5 Reasons Dining Alone Is Good for Your Health and Surprisingly, Your Social Life

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Eating alone in a restaurant can be an intimidating prospect for many — but increasingly less so, according to data from the online reservation service OpenTable: Between 2013 and 2015, single reservations increased by 62%. 

Everyone has to eat and everyone is always with themselves, so ... choosing yourself as a dinner companion is the most efficient thing you could do. Aside from efficiency, however, there are a few more benefits to dining with yourself. In case you're not convinced of mealtime solitude, read on. 

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1. You will eat at your own pace.

A 2012 study called Mimicry of Food Intake: The Dynamic Interplay Between Eating Companions revealed we synchronize our eating with the people we're around. 

"Numerous studies have shown that people adjust their intake directly to that of their eating companions; they eat more when others eat more," the study explained. 

Therefore, there is a chance you'll actually end up eating smaller portions when alone. You'll eat at the speed and the amount that feels right to you. 

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2. You'll get some time to yourself.

Being alone is important. It's the only time we get to decompress and process our lives on our own terms. It can offer us a chance to sit back and reflect in a way that engaging with other people does not.

"Constantly being 'on' doesn't give your brain a chance to rest and replenish itself," psychologist Sherrie Bourg Carter wrote in Psychology Today. "Being by yourself with no distractions gives you the chance to clear your mind, focus and think more clearly. It's an opportunity to revitalize your mind and body at the same time."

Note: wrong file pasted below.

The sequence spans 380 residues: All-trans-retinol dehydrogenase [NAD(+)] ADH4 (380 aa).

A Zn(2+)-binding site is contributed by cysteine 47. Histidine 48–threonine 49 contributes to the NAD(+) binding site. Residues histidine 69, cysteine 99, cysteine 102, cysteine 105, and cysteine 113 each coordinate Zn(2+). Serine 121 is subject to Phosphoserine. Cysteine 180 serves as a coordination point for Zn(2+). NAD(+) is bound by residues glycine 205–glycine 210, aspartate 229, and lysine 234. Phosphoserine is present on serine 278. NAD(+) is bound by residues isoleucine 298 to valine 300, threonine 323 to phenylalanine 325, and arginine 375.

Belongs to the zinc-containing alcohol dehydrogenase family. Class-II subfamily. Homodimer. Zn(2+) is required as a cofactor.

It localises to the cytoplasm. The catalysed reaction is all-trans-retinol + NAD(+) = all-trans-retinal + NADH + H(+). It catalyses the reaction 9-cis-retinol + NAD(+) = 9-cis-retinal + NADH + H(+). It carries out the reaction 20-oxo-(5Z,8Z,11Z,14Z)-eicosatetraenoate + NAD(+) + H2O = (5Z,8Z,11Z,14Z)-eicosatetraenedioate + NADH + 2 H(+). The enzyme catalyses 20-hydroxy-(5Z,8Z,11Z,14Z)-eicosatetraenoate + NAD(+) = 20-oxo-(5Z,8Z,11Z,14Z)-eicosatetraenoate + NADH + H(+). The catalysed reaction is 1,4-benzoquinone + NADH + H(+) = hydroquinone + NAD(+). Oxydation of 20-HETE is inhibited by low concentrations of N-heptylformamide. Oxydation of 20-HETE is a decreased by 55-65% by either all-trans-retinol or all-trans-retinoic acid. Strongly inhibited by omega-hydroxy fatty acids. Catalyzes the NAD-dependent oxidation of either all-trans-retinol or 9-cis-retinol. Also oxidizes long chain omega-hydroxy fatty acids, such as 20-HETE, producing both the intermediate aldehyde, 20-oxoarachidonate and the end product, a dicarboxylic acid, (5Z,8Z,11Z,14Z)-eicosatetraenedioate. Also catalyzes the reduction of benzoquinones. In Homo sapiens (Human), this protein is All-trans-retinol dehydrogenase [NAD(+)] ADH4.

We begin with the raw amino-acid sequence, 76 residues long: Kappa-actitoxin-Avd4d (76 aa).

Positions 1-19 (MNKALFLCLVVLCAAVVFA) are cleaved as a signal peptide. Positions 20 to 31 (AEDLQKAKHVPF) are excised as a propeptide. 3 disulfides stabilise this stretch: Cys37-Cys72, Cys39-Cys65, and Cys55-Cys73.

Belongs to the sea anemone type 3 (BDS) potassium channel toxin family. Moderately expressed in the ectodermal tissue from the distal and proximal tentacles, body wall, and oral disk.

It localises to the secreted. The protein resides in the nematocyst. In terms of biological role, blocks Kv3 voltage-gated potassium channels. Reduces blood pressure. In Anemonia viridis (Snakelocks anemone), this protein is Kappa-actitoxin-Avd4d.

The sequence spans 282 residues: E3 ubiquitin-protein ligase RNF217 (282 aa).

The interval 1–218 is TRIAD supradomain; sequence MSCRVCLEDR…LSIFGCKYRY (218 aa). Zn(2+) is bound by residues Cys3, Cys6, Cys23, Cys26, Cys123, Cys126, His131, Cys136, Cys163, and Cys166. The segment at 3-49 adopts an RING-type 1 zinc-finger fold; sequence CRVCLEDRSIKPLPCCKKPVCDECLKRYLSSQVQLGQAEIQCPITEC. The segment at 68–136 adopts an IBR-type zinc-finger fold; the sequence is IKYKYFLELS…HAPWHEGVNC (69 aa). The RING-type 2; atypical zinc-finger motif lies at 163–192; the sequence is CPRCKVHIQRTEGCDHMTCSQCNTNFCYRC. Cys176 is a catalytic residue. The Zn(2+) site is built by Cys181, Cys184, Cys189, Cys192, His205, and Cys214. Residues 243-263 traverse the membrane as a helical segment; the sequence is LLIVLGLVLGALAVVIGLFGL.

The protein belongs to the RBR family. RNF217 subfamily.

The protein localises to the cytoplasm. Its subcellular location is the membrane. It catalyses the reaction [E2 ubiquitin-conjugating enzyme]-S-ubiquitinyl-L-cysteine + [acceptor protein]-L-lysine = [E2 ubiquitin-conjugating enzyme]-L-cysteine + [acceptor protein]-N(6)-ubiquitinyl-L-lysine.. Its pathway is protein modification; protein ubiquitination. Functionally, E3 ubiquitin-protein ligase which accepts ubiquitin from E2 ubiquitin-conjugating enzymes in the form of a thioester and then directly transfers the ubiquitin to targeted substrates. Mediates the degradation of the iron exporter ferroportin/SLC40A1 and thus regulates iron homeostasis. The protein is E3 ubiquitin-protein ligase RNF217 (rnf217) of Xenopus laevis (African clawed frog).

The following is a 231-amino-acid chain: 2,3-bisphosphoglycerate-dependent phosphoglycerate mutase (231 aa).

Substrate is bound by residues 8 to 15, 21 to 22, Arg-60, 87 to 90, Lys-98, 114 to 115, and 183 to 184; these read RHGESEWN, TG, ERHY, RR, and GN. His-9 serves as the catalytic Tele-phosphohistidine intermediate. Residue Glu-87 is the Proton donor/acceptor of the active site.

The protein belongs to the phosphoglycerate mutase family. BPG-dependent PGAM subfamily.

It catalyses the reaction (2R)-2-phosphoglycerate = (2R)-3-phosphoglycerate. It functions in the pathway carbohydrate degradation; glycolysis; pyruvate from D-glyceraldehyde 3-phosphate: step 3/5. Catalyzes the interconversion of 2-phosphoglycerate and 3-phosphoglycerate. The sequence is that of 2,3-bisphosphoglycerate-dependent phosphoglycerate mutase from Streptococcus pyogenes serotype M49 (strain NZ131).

Eating alone provides just the right circumstance for this. 

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3. It'll be a heightened sensory experience. 

When you're with others, the biggest distraction is, well, the people you're with. But dining alone can provide a heightened sensory experience, allowing you to focus more keenly on your surroundings: the sounds, sights, smells and feeling of the environment. 

And engaging the senses really does matter: Pleasing them can actually improve the quality of an experience. Diageo discovered that optimizing the "multi-sensory environment" can increase how much people enjoy whisky by as much as 20%, the Guardian reports.  

Assuming you pick the right place with nice ambiance, being able to properly soak in every dimension of your surroundings could actually improve your overall dining experience. 

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4. You might make new friends.

When you go out with old friends, you're often not on the lookout for new friends — you're meeting to catch up, bond and have some laughs. But you may surprise yourself when you're dining alone. There are no expectations when you're with yourself, no one to impress, no one to put on airs for and you may actually open yourself up to meeting and talking to new people. 

The worst that could happen if you choose to strike up conversation with a stranger couldn't possibly be that bad ... unless they're voting for the wrong another presidential candidate. 

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5. The company's guaranteed to be great.

Duh. 

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